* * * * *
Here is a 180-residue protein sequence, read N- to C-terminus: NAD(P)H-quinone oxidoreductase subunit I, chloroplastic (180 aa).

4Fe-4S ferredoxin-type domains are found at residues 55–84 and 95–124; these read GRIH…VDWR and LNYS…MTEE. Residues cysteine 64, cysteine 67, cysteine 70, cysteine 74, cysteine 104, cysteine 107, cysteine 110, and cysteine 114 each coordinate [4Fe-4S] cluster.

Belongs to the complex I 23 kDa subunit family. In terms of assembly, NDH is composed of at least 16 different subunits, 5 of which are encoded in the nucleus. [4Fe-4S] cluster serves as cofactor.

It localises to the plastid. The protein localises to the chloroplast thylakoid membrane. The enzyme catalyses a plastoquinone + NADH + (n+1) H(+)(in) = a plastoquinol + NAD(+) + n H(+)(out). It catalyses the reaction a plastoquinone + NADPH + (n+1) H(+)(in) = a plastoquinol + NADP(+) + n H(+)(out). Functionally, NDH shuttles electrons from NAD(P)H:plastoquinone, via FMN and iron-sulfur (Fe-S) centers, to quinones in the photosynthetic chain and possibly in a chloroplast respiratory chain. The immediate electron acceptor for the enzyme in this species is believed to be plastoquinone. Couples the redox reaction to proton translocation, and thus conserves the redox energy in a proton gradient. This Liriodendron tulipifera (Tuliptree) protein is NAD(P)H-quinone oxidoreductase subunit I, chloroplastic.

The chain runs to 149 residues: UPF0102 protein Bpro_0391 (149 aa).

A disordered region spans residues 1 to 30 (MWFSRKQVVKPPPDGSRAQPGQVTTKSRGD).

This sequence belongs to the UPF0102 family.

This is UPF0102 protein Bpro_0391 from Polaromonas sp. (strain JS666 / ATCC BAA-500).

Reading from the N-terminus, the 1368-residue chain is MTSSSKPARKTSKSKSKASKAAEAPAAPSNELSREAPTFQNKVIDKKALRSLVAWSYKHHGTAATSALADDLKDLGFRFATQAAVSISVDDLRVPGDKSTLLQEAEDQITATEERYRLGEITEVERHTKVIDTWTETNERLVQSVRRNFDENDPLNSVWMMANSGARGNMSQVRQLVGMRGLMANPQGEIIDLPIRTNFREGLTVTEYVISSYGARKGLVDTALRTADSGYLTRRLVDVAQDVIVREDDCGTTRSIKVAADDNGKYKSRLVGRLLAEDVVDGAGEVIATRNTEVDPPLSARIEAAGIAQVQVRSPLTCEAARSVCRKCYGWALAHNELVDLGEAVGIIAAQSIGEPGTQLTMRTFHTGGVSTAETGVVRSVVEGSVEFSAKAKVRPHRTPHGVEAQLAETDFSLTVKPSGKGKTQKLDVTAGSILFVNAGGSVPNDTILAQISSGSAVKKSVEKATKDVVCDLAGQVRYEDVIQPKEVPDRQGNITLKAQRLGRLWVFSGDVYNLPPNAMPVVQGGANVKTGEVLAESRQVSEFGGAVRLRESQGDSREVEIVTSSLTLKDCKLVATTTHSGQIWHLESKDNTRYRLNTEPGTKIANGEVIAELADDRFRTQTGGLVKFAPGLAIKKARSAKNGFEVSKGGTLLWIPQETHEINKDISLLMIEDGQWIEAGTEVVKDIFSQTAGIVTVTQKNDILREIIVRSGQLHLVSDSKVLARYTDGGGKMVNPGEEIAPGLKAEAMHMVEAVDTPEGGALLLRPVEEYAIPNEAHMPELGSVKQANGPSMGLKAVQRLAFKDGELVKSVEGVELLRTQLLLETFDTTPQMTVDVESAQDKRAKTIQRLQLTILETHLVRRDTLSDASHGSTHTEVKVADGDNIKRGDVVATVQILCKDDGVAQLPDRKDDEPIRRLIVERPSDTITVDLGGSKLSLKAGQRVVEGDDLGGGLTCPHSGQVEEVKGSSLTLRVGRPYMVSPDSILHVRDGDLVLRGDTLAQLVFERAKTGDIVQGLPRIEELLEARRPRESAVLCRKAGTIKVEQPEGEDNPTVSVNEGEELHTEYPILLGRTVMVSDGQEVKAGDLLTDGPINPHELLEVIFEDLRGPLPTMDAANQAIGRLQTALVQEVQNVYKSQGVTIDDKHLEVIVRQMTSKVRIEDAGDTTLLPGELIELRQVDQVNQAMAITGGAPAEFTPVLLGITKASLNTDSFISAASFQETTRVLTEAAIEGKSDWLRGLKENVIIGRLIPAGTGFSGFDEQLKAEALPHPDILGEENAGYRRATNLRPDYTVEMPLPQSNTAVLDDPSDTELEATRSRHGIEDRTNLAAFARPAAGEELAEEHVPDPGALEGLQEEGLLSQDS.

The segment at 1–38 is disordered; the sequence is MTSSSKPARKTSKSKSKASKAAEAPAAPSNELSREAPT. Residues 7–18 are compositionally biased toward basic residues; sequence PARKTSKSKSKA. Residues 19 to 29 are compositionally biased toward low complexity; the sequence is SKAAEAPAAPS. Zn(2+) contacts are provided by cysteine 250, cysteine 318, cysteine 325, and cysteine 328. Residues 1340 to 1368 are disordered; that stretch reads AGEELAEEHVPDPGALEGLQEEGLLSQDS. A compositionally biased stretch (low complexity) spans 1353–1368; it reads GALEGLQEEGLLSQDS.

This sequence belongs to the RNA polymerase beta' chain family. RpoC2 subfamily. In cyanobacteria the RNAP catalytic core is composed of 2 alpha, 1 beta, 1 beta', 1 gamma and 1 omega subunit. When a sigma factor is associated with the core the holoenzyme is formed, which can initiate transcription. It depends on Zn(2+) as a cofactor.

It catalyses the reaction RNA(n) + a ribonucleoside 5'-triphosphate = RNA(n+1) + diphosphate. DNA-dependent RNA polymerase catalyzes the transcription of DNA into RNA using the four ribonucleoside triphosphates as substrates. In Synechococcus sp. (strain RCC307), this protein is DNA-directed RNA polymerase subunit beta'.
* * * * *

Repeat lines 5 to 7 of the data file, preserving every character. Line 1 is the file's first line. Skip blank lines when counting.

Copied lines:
The chain runs to 149 residues: UPF0102 protein Bpro_0391 (149 aa).

A disordered region spans residues 1 to 30 (MWFSRKQVVKPPPDGSRAQPGQVTTKSRGD).

This sequence belongs to the UPF0102 family.